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Instituto Tecnológico de Santo Domingo

The Dominican Republic must take advantage of its potential to diversify the energy matrix

The economist Roberto Herrera, country manager of Interenergy Group and member of the Board of Regents of INTEC, highlighted the social and economic impact of renewable energies, as well as their challenges, opportunities and future prospects in the country

The Dominican Republic must take advantage of its potential to diversify the energy matrix

SANTO DOMINGO. Dominican Republic occupies the third position at ranking of the countries with the highest installed capacity of renewable energy en all Latin America, and therefore, must take advantage of its potential to diversify the energy matrix with those kinds of sources.

This was considered by the economist Roberto Herrera, country manager of Interenergy Group and member of the Board of Regents of the Institute of Santo Domingo (INTEC), who stressed that the opportunities offered by Law 57-07 on Incentive to Development of Sources should be taken advantage of. Renewable Energy.

"This law has a series of incentives and provisions that make it attractive to make investments in the sector," Herrera pointed out, while noting that the recent signing of the Electric Pact presents opportunities that will improve transmission networks to install more renewable energy projects.

He highlighted how important it is to recognize the impact of COVID-19 on the sector's plans, since renewable energies have shown that, unlike traditional energies, they have greater independence of personnel for their operation. He cited wind and solar farms as an example, which he said facilitated social distancing by reducing the risks of contagion.

During the webinar "Renewable energies in the Dominican Republic" carried out by INTEC, Herrera pointed out as key factors that allow the Dominican Republic to develop in terms of renewable energies, the commitment in the National Determined Contribution (NDC), which establishes a national objective of reducing greenhouse gas emissions by 25% to 2030 and continue in the transformation of the energy matrix.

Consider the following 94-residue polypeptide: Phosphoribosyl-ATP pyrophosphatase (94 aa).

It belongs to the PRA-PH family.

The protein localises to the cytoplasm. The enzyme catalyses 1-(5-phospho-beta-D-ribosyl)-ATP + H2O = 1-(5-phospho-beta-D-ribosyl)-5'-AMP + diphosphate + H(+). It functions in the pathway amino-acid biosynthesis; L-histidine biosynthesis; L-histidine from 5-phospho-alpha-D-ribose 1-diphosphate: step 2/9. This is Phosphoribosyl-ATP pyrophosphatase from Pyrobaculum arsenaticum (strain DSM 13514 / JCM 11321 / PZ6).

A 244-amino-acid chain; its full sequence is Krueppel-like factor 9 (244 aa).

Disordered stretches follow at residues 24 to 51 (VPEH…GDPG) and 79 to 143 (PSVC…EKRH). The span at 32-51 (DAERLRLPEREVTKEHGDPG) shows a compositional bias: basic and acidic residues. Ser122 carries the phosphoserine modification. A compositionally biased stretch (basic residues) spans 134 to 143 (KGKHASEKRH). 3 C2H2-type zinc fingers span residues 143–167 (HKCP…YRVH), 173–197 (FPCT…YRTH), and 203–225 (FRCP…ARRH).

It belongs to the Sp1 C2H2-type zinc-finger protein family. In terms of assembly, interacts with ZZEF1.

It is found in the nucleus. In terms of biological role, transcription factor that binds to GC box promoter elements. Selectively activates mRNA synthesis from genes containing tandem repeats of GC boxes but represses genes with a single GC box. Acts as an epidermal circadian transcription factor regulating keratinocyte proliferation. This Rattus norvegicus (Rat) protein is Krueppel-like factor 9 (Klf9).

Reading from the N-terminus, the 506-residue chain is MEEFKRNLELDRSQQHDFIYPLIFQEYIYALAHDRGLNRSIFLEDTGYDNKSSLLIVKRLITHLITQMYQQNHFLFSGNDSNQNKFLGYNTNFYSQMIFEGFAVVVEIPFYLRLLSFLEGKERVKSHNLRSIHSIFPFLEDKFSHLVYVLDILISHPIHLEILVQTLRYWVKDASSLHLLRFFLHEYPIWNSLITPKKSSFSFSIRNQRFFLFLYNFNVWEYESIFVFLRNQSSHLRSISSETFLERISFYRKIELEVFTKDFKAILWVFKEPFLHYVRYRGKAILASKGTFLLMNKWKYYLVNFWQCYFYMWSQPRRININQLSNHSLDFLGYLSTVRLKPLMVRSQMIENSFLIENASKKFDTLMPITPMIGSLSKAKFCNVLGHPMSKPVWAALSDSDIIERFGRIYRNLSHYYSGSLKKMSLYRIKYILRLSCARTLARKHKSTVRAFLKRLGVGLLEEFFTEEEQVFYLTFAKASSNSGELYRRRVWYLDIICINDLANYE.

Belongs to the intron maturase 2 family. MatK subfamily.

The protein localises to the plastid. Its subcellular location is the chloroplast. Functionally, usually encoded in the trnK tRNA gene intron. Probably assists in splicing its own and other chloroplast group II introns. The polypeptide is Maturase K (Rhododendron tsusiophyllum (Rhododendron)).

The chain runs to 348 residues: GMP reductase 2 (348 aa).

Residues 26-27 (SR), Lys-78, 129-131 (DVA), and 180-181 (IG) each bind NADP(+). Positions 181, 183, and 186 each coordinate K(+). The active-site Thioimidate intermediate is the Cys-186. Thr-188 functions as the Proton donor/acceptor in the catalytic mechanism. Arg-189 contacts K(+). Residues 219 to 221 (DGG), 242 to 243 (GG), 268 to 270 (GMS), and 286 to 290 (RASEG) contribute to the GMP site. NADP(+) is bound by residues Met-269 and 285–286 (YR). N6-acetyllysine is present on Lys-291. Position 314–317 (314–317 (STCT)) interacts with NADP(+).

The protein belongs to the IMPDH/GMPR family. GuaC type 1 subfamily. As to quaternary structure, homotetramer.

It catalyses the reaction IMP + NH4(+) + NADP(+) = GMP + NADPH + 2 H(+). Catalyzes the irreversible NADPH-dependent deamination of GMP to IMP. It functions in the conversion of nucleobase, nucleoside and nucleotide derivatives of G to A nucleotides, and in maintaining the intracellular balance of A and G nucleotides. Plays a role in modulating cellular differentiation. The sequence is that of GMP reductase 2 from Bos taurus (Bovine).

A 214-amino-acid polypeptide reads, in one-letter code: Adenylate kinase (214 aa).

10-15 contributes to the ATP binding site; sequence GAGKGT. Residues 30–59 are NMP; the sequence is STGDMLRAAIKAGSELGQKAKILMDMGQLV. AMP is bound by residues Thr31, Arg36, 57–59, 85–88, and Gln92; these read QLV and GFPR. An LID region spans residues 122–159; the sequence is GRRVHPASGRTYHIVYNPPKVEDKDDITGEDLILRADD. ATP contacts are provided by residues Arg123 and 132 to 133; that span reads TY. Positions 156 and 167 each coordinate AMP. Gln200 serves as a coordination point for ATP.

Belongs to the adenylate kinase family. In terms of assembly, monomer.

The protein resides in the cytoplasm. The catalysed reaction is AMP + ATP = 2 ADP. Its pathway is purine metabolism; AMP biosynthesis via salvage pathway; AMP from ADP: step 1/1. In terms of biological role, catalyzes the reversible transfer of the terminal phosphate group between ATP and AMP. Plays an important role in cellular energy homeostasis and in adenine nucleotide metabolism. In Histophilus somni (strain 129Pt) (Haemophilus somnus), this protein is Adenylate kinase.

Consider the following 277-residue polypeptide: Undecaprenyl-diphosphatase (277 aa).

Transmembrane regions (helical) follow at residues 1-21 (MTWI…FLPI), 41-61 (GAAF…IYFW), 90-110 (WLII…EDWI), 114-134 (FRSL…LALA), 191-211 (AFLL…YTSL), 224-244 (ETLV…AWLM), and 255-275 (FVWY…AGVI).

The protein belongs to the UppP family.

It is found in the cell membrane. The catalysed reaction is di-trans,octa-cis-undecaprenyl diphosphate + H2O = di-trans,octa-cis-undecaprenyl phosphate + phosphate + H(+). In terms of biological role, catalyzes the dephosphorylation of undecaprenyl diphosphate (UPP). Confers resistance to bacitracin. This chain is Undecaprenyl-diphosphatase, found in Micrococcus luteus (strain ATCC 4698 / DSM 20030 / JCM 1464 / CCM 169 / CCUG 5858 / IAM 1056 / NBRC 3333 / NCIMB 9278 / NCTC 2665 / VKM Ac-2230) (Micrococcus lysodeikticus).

“The diversification of the matrix and, above all, what we are seeing happening with international oil prices, helps us with the issues of reducing dependence on these imported fuels and that impact public finances and the economy. pocket of each one of us ”, said the economist.

Herrera highlights that groups such as Interenergy have opted for transmission fuels such as natural gas, which is less polluting and allows guaranteeing the reliability required by the continuous supply system.

Regarding energy storage, he affirmed that there is an advance through batteries, but there are still no economically attractive or durable solutions that guarantee 100% reliability, as any electrical system requires.

The virtual event was moderated by Víctor Gómez-Valenzuela, vice-rector for Research and Liaison at INTEC and was attended by a large group of doctoral students from INTEC's Energy Management for Sustainable Development and Environmental Sciences programs.

A look to the future

 "The world bets on a green recovery, aligned with the objectives of the fight against climate change ”, said Herrera, who said that the United States has returned to take the leadership position it had occupied in the transformation that the world requires towards cleaner energies.

He pointed out that betting on the future and bearing in mind that the mobility sector is one of the most polluting, Interenergy Group since 2020 has bet on electric mobility by deploying a network of more than 200 charging stations in the country for electric vehicles through of the Evergo brand, with the goal of reaching 500 by the end of this year. This network is also being deployed in Panama and Jamaica.

Interenergy Group is an owner and operator of energy solutions, with more than 30 years of history operating in the Dominican Republic, Panama, Jamaica and Chile.

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